Invasive Species Compendium

Detailed coverage of invasive species threatening livelihoods and the environment worldwide

Abstract

Assessing distributions of two invasive species of contrasting habits in future climate.

Abstract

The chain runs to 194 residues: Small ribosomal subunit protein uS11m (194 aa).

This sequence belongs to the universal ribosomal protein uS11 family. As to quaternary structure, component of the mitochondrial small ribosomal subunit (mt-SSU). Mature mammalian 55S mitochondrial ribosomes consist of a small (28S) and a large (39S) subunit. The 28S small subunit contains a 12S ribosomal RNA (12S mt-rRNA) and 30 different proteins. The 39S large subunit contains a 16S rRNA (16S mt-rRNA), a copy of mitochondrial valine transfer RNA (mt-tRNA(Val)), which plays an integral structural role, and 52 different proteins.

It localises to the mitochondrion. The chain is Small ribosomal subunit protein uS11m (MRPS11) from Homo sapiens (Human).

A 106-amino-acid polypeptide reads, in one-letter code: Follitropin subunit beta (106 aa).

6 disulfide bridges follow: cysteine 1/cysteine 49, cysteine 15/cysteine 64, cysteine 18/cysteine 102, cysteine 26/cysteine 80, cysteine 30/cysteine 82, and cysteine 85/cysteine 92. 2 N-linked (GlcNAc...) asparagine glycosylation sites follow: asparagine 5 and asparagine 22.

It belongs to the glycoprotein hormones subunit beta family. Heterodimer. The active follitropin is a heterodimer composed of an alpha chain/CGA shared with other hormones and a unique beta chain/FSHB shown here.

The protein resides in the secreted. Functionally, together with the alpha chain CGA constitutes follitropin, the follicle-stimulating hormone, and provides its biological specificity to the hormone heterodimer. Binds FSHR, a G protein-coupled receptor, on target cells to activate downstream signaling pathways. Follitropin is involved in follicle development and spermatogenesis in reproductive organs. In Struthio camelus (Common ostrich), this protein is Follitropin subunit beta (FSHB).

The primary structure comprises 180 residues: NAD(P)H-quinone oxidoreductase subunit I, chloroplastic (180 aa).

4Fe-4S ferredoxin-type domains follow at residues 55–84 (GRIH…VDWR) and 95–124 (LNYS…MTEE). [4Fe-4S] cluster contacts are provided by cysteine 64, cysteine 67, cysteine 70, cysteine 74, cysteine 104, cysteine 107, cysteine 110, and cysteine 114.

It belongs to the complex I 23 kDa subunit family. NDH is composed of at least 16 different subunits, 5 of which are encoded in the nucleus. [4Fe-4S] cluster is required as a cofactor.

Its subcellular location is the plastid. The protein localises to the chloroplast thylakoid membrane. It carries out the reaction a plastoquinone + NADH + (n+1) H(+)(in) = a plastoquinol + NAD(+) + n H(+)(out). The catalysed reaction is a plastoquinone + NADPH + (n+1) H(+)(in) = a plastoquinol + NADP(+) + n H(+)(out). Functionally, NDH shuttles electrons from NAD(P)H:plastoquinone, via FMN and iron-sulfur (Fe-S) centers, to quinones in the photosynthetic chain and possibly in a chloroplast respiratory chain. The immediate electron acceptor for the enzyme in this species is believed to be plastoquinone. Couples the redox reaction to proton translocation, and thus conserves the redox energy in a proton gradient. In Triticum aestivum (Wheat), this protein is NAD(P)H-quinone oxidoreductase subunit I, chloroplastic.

Understanding the impact of climate change on species invasion is crucial for sustainable biodiversity conservation. Through this study, we try to answer how species differing in phenological cycles, specifically Cassia tora and Lantana camara, differ in the manner in which they invade new regions in India in the future climate. Since both species occupy identical niches, exploring their invasive potential in different climate change scenarios will offer critical insights into invasion and inform ecosystem management. We use three modelling protocols (i.e., maximum entropy, generalised linear model and generalised additive model) to predict the current distribution. Projections are made for both moderate (A1B) and extreme (A2) IPCC (Intergovernmental Panel on Climate Change) scenarios for the year 2050 and 2100. The study reveals that the distributions of C. tora (annual) and L. camara (perennial) would depend on the precipitation of the warmest quarter and moisture availability. C. tora may demonstrate physiological tolerance to the mean diurnal temperature range and L. camara to the solar radiation. C. tora may invade central India, while L. camara may invade the Western Himalaya, parts of the Eastern Himalaya and the Western Ghats. The distribution ranges of both species could shift in the northern and north-eastern directions in India, owing to changes in moisture availability. The possible alterations in precipitation regimes could lead to water stress, which might have cascading effects on species invasion. L. camara might adapt to climate change better compared with C. tora. This comparative analysis of the future distributions of two invasive plants with contrasting habits demonstrates that temporal complementarity would prevail over the competition.